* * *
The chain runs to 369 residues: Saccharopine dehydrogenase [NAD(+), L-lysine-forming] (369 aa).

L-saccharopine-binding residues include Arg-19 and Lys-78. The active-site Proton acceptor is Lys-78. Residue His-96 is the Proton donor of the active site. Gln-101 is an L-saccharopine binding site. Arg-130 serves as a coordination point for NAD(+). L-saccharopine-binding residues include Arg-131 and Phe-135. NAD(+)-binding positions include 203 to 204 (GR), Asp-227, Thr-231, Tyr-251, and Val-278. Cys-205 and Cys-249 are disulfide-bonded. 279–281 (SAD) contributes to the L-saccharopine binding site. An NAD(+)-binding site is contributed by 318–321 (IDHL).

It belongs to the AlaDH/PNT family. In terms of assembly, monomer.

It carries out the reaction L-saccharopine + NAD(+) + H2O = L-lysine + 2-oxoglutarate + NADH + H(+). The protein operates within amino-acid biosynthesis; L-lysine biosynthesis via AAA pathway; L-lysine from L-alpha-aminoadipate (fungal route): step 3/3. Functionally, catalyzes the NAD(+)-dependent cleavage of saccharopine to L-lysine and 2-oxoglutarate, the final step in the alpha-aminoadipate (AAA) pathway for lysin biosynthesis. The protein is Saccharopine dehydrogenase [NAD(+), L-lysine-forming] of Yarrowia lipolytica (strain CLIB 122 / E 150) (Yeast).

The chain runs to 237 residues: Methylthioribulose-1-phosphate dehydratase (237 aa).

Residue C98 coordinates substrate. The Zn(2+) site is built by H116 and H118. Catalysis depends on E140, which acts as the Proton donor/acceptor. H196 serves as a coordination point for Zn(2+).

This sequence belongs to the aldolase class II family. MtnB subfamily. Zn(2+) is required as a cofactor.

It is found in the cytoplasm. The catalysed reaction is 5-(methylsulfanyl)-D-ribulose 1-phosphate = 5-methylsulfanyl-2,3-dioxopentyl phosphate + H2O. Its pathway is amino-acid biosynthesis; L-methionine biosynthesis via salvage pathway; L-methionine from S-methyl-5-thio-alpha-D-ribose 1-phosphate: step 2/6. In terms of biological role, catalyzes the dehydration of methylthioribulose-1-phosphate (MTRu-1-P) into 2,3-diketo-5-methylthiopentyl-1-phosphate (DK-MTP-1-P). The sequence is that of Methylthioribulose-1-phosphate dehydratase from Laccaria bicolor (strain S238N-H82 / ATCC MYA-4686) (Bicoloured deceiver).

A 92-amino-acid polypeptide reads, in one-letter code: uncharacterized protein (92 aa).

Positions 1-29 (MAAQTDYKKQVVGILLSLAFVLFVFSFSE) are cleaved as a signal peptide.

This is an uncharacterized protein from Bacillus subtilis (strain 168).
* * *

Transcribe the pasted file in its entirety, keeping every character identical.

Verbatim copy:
The chain runs to 369 residues: Saccharopine dehydrogenase [NAD(+), L-lysine-forming] (369 aa).

L-saccharopine-binding residues include Arg-19 and Lys-78. The active-site Proton acceptor is Lys-78. Residue His-96 is the Proton donor of the active site. Gln-101 is an L-saccharopine binding site. Arg-130 serves as a coordination point for NAD(+). L-saccharopine-binding residues include Arg-131 and Phe-135. NAD(+)-binding positions include 203 to 204 (GR), Asp-227, Thr-231, Tyr-251, and Val-278. Cys-205 and Cys-249 are disulfide-bonded. 279–281 (SAD) contributes to the L-saccharopine binding site. An NAD(+)-binding site is contributed by 318–321 (IDHL).

It belongs to the AlaDH/PNT family. In terms of assembly, monomer.

It carries out the reaction L-saccharopine + NAD(+) + H2O = L-lysine + 2-oxoglutarate + NADH + H(+). The protein operates within amino-acid biosynthesis; L-lysine biosynthesis via AAA pathway; L-lysine from L-alpha-aminoadipate (fungal route): step 3/3. Functionally, catalyzes the NAD(+)-dependent cleavage of saccharopine to L-lysine and 2-oxoglutarate, the final step in the alpha-aminoadipate (AAA) pathway for lysin biosynthesis. The protein is Saccharopine dehydrogenase [NAD(+), L-lysine-forming] of Yarrowia lipolytica (strain CLIB 122 / E 150) (Yeast).

The chain runs to 237 residues: Methylthioribulose-1-phosphate dehydratase (237 aa).

Residue C98 coordinates substrate. The Zn(2+) site is built by H116 and H118. Catalysis depends on E140, which acts as the Proton donor/acceptor. H196 serves as a coordination point for Zn(2+).

This sequence belongs to the aldolase class II family. MtnB subfamily. Zn(2+) is required as a cofactor.

It is found in the cytoplasm. The catalysed reaction is 5-(methylsulfanyl)-D-ribulose 1-phosphate = 5-methylsulfanyl-2,3-dioxopentyl phosphate + H2O. Its pathway is amino-acid biosynthesis; L-methionine biosynthesis via salvage pathway; L-methionine from S-methyl-5-thio-alpha-D-ribose 1-phosphate: step 2/6. In terms of biological role, catalyzes the dehydration of methylthioribulose-1-phosphate (MTRu-1-P) into 2,3-diketo-5-methylthiopentyl-1-phosphate (DK-MTP-1-P). The sequence is that of Methylthioribulose-1-phosphate dehydratase from Laccaria bicolor (strain S238N-H82 / ATCC MYA-4686) (Bicoloured deceiver).

A 92-amino-acid polypeptide reads, in one-letter code: uncharacterized protein (92 aa).

Positions 1-29 (MAAQTDYKKQVVGILLSLAFVLFVFSFSE) are cleaved as a signal peptide.

This is an uncharacterized protein from Bacillus subtilis (strain 168).